Pharmacy terms in health plans can be confusing. Employers must understand their pharmacy plans, especially in this era of rising drug costs.
As a pharmacist, I help MedCost clients navigate their Pharmacy Benefit Manager and identify opportunities for cost-saving in their company health plans. Here are some terms employers need to know when determining prescription drug benefits for their health plan.
1. Pharmacy Benefit Manager (PBM)
An organization that develops and maintains preferred drug lists, contracts with pharmacies, and negotiates discounts and rebates with drug manufacturers. PBMs also process and pay prescription drug claims in addition to implementing strategies that save pharmacy plan dollars, while improving member health.
A prescription drug list that is preferred by a health insurance plan. Identifies medications available to treat certain medical conditions and organizes into tiers.
Different cost levels a member pays for a medication. A tier 1 medication is generally generic and lower-cost, while higher-cost brand name medications fall in Tier 2 or 3.
Developed, patented and sold exclusively by a pharmaceutical manufacturer.
5. Generic drug
Manufactured and sold after the brand-name patent has expired. For example, Tylenol® is a brand-name medication and acetaminophen is its generic equivalent. Generics promote competition and drive down drug costs. Almost 80% of prescription drugs sold in the US are generics.
6. Specialty drug
A high-cost, prescription drug that treats complex conditions such as rheumatoid arthritis, cancer or multiple sclerosis. These drugs typically have special storage requirements, administration techniques and require specific monitoring. Specialty drugs may account for up to 45% of a plan’s total drug costs.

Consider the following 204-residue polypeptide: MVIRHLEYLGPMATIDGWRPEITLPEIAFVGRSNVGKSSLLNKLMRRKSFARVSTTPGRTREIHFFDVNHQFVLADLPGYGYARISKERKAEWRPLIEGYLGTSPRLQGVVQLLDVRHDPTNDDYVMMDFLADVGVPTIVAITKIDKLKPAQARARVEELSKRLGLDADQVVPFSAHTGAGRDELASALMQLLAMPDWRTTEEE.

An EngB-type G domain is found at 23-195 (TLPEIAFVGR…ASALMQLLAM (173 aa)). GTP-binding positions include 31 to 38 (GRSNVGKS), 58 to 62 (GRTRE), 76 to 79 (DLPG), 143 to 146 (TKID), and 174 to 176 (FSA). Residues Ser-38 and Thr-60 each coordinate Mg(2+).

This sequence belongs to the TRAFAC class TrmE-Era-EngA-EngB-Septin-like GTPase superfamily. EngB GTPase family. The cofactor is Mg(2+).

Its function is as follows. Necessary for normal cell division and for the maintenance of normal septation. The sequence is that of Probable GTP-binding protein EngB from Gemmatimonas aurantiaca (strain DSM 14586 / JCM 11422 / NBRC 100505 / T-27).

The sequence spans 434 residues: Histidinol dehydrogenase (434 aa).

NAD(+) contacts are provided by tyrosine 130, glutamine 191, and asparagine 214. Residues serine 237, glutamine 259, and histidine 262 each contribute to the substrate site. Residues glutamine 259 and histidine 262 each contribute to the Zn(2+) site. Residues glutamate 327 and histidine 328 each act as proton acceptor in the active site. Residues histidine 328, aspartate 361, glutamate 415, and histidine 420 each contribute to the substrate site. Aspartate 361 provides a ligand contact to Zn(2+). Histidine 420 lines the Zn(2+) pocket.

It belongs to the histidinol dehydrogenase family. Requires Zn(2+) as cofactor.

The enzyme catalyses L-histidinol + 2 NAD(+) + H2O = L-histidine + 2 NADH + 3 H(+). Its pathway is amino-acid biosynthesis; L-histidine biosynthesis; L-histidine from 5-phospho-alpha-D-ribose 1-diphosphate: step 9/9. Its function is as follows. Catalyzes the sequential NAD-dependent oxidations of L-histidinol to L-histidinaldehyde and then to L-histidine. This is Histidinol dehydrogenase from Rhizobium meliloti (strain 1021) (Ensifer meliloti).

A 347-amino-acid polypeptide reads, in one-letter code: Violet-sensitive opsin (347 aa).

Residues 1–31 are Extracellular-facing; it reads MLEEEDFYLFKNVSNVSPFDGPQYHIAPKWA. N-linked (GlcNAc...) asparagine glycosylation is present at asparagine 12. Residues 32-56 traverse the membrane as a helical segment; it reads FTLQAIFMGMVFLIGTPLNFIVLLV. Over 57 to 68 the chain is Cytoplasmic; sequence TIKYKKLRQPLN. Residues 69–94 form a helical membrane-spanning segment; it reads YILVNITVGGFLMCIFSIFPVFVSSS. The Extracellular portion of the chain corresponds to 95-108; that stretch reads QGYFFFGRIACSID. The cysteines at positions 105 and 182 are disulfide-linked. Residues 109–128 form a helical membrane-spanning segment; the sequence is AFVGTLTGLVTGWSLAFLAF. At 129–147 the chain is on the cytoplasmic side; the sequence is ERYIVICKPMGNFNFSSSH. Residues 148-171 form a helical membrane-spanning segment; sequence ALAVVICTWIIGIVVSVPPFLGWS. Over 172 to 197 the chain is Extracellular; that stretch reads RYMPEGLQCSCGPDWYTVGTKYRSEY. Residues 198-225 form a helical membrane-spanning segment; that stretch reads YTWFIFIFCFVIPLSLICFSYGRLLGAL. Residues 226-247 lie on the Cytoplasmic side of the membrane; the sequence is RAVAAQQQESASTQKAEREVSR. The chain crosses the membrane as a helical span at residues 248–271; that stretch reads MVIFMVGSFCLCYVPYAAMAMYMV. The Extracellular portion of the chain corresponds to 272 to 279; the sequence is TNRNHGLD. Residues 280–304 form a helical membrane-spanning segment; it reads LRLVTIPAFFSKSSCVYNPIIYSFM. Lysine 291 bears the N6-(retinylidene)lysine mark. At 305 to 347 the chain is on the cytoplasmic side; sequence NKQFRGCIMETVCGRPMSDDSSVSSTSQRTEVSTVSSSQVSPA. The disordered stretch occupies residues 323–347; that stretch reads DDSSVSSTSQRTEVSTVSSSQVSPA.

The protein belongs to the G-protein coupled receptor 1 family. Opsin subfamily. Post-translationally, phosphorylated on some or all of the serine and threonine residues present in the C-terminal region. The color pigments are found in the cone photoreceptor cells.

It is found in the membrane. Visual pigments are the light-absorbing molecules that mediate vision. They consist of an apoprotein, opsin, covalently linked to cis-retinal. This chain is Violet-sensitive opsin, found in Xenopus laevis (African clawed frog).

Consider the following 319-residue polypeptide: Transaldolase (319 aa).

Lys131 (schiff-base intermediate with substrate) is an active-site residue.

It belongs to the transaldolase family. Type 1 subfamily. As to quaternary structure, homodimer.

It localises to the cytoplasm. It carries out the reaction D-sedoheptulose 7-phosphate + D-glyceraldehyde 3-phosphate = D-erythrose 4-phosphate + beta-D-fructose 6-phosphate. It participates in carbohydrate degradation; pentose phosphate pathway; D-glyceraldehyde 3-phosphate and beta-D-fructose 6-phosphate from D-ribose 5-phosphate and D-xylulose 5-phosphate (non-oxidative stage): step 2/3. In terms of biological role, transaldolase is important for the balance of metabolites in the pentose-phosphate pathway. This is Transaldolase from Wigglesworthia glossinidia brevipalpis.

A drug or service not paid for by a health plan.
Money paid by manufacturers after drug purchases, as part of negotiations with payers (insurance companies, PBMs, benefits administrators, Medicare). Rebates cut about $40 billion from drug sales annually (see examples).
Requires a doctor to provide additional clinical information to determine coverage of the prescription drug under the plan.
10. Step therapy
Trying a lower-cost, clinically-similar drug before a higher-cost drug for the same medical condition is allowed under the plan.
Step therapies and prior authorizations feel disruptive to employees. For that reason, employers are faced with the challenge of balancing employee satisfaction with cost containment.
Our clients are seeing significant results using preferred formularies and these cost-saving strategies. One group avoided expenses of over $250,000 in the first months after adopting a managed approach with one of our PBM vendors.
The goal is to ensure the right people get the right drug for the right medical condition at the right time. With our PBM partners, we work to ensure that our members are utilizing safe, clinically-appropriate, cost-effective treatments. Employers can partner with their employees to become better healthcare consumers so everyone benefits in the use of prescription drugs.